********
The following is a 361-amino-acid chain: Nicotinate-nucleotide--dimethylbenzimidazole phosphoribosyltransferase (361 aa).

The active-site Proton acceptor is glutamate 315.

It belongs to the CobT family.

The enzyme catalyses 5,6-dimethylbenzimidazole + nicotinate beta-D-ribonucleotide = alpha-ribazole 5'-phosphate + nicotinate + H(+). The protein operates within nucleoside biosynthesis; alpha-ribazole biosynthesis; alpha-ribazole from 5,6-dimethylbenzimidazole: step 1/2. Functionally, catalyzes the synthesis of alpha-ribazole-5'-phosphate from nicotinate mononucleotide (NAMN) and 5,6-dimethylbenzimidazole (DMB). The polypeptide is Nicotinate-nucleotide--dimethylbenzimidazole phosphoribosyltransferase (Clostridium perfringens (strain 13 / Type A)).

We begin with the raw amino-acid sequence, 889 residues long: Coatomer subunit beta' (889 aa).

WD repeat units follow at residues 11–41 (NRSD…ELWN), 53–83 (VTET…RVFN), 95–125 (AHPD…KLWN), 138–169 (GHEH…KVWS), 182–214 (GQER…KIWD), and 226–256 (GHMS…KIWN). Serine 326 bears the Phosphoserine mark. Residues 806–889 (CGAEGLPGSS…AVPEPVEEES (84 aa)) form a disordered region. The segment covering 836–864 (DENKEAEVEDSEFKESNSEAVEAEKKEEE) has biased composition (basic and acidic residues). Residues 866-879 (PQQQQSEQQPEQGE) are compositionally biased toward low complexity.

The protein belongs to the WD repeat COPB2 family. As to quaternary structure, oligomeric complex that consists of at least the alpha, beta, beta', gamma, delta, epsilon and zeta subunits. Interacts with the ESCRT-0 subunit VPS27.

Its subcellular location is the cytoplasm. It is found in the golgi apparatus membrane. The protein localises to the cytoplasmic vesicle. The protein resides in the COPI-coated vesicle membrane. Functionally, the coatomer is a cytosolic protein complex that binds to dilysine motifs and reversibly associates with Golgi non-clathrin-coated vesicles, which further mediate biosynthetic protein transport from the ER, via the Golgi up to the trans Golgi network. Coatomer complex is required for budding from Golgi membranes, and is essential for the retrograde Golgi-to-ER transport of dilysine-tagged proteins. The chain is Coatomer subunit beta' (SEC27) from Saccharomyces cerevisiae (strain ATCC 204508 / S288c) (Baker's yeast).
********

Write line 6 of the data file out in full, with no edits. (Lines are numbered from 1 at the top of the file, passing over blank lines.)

WD repeat units follow at residues 11–41 (NRSD…ELWN), 53–83 (VTET…RVFN), 95–125 (AHPD…KLWN), 138–169 (GHEH…KVWS), 182–214 (GQER…KIWD), and 226–256 (GHMS…KIWN). Serine 326 bears the Phosphoserine mark. Residues 806–889 (CGAEGLPGSS…AVPEPVEEES (84 aa)) form a disordered region. The segment covering 836–864 (DENKEAEVEDSEFKESNSEAVEAEKKEEE) has biased composition (basic and acidic residues). Residues 866-879 (PQQQQSEQQPEQGE) are compositionally biased toward low complexity.